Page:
Spy leaker accuses Government of hype

Names are already in the public domain, he says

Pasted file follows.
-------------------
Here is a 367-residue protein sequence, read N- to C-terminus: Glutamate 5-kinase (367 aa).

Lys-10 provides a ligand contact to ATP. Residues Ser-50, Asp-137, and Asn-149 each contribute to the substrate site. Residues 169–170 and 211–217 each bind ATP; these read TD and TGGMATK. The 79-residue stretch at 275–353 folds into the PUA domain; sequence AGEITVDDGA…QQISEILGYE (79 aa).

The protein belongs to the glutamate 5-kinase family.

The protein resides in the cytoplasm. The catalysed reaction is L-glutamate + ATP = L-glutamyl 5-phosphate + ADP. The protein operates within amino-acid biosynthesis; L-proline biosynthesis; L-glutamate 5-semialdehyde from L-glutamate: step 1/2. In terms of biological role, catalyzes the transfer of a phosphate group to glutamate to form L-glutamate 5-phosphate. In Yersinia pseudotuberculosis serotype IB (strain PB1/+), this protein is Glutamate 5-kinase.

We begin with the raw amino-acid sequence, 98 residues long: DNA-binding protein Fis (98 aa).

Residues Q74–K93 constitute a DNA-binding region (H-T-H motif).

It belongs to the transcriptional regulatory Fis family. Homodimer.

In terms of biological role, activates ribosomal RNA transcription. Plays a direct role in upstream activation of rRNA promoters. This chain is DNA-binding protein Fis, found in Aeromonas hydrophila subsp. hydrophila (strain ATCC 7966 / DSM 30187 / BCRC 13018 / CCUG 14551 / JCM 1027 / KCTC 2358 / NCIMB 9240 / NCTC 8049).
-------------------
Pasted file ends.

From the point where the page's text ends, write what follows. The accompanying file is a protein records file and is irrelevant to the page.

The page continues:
An ex-spy who published a list of secret agents on the Net, accused the British government of hype yesterday. Richard Tomlinson masterminded the US Website which named over 100 MI6 agents around the globe. Government officials have been desperately trying to shut down the site. A senior Whitehall official said the action put lives at risk and was potentially "extremely serious", according to today’s Financial Times However, Tomlinson slammed the government’s reaction, saying it was "exaggerating" the damage caused. According to BBC Online, Tomlinson issued a statement yesterday claiming the information on his site was public knowledge. "Her Majesty’s government is over-reacting for public effect to stigmatise my efforts," he said. "The names of MI6 officers are the ones I cited in my affidavit on MI6 and Princess Diana." Tomlinson testified at the Paris inquiry into the Princess of Wales' death, claiming her chauffeur, Henri Paul, worked for MI6. The site, which seems to maintain its own server, lists 116 alleged MI6 agents. Yesterday saw a plea from rear admiral David Pulvertaft, head of Whitehall’s D Notice committee, to stop the publication of the URL or agent names. Following a rare public appeal to UK editors, Pulvertaft revealed his worries over cyberspace. "This has underlined the problem with the Internet – that it is unpredictable and uncontrollable," he said. Tomlinson joined MI6 in 1991 and served in Bosnia, Russia and the Middle East. He has made a number of unsubstantiated claims, including MI6’s botched assassination of Yugoslav leader Slobodan Milosevic seven years ago. Yesterday’s revelations followed Tomlinson’s threats to reveal secret agents’ names and MI6 offices. He wanted revenge on his former employees for what he saw as an infringement on his liberty.®

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